Osteoporosis in ankylosing spondylitis - prevalence, risk factors and methods of assessment
1 Department of Rheumatology and Inflammation Research, Sahlgrenska Academy at University of Gothenburg, Guldhedsgatan 10A, S-413 46 Göteborg, Sweden
2 Centre for Bone and Arthritis Research, Institute of Medicine, Sahlgrenska Academy at University of Gothenburg, Sahlgrenska University Hospital, Vita stråket 11, S-413 45 Göteborg, Sweden
3 Centre for Medical Imaging and Physiology, Skåne University Hospital, Lund University, Getingevägen 4, S-221 85 Lund, Sweden
4 Department of Radiology, Sahlgrenska University Hospital/Mölndal, Göteborgsvägen 31, S-431 30 Mölndal, Sweden
5 Department of Rheumatology, Alingsås Lasarett, Södra Ringgatan 30, S-441 83 Alingsås, Sweden
6 Department of Rheumatology, SÄS Borås, Brämhultsvägen 53, S-501 82 Borås, Sweden
Citation and License
Arthritis Research & Therapy 2012, 14:R108 doi:10.1186/ar3833Published: 8 May 2012
Osteoporosis can be a complication of ankylosing spondylitis (AS), but diagnosing spinal osteoporosis can be difficult since pathologic new bone formation interferes with the assessment of the bone mineral density (BMD). The aims of the current study were to investigate prevalence and risk factors for reduced BMD in a Swedish cohort of AS patients, and to examine how progressive ankylosis influences BMD with the use of dual-energy x-ray absorptiometry (DXA) of the lumbar spine in different projections.
Methods of assessment were questionnaires, back mobility tests, blood samples, lateral spine radiographs for syndesmophyte grading (mSASSS), DXA of the hip, radius and lumbar spine in anteroposterior (AP) and lateral projections with estimation of volumetric BMD (vBMD).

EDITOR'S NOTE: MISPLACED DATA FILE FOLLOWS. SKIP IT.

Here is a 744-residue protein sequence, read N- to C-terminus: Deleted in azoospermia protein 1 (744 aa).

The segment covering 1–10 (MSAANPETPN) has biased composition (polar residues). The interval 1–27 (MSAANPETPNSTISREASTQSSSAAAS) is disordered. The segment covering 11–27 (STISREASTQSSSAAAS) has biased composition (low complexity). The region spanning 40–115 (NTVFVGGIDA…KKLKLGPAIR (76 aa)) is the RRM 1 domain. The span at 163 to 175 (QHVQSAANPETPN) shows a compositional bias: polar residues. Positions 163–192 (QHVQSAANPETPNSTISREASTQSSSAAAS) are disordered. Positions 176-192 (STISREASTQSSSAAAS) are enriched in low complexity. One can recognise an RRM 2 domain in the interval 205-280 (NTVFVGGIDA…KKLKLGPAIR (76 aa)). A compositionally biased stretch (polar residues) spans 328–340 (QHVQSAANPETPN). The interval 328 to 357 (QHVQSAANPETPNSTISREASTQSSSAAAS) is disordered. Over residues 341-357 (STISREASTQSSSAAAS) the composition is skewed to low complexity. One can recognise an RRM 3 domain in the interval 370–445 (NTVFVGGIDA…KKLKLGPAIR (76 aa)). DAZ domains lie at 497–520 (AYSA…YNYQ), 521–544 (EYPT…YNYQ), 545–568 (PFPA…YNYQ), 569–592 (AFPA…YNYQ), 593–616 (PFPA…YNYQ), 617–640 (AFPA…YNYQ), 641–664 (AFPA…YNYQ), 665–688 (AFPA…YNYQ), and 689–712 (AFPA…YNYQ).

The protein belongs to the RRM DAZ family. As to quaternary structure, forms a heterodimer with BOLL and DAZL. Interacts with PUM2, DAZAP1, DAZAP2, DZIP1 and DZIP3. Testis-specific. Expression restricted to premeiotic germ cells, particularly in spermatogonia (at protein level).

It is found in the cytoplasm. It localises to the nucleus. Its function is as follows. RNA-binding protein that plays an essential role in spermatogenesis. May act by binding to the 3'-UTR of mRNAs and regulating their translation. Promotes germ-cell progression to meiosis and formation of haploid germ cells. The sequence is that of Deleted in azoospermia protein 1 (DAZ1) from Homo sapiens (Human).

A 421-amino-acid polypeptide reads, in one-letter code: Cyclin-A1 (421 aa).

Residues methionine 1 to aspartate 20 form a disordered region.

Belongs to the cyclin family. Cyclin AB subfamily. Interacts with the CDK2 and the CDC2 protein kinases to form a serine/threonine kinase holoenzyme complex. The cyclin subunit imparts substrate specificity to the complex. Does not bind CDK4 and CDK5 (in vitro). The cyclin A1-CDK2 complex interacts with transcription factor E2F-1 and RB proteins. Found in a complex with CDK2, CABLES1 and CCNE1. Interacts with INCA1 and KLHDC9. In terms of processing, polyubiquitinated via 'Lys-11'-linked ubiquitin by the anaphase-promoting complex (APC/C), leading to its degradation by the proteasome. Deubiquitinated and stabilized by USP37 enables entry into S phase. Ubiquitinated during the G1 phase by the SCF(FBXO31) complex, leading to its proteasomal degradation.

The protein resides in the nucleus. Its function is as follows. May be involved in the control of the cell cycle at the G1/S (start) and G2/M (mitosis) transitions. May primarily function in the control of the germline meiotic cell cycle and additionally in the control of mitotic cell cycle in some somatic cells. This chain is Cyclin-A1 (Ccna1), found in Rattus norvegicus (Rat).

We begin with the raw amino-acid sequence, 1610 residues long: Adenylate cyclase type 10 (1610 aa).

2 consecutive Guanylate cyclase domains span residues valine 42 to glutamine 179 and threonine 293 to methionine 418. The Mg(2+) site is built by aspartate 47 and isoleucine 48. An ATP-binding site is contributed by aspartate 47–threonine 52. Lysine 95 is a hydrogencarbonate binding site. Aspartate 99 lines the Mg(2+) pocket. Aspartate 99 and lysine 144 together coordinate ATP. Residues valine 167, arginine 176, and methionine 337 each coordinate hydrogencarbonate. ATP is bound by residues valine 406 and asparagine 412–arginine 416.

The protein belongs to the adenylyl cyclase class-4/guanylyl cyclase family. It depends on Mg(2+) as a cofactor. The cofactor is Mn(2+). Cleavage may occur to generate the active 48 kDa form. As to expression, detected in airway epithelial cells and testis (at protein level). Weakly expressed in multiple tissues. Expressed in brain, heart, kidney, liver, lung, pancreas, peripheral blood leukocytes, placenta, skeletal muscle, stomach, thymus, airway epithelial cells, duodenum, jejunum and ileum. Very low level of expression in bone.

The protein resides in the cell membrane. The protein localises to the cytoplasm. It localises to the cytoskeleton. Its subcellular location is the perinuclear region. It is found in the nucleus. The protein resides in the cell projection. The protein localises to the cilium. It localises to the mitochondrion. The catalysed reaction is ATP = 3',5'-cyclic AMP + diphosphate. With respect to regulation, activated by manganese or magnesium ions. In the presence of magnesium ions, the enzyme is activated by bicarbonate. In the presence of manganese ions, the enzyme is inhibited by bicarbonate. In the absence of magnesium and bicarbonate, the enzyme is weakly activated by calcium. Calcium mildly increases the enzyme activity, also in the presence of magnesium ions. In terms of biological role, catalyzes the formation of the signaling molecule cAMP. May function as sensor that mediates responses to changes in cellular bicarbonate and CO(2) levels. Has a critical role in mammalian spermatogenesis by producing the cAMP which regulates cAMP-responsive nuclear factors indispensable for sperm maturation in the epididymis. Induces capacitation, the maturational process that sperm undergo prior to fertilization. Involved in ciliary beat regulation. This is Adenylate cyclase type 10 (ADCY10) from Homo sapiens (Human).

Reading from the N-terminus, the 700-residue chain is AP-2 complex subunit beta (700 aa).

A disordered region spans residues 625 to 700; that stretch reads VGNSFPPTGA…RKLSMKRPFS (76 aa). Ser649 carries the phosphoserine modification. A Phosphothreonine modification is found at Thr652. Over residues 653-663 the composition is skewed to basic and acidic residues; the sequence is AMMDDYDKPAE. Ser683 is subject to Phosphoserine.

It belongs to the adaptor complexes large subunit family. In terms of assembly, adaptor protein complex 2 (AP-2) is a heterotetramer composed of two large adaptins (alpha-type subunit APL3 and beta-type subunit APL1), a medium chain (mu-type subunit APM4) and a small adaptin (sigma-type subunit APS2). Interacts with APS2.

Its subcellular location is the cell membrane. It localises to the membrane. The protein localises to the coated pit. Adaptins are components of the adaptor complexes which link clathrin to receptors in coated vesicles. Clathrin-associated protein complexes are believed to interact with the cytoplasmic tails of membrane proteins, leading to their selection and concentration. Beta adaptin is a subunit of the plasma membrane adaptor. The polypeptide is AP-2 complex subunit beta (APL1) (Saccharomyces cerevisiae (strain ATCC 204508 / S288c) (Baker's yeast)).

AS patients (modified New York criteria), 87 women and 117 men, mean age 50 ± 13 years and disease duration 15 ± 11 years were included. According to World Health Organization (WHO) criteria 21% osteoporosis and 44% osteopenia was diagnosed in patients > = 50 years. Under age 50 BMD below expected range for age was found in 5%. Interestingly lateral lumbar DXA showed significantly lower BMD and revealed significantly more cases with osteoporosis as compared with AP DXA. Lumbar vBMD was not different between sexes, but women had significantly more lumbar osteoporosis measured with AP DXA (P < 0.001). Men had significantly higher mSASSS (P < 0.001). Low BMD was associated with high age, disease duration, mSASSS, Bath Ankylosing Spondylitis Metrology Index (BASMI), inflammatory parameters and low body mass index (BMI). Increasing mSASSS correlated significantly with decreasing lateral and volumetric lumbar BMD, while AP lumbar BMD showed tendency to increase.
Osteoporosis and osteopenia is common in AS and associated with high disease burden. Lateral and volumetric lumbar DXA are more sensitive than AP DXA in detecting osteoporosis and are less affected by syndesmophyte formation.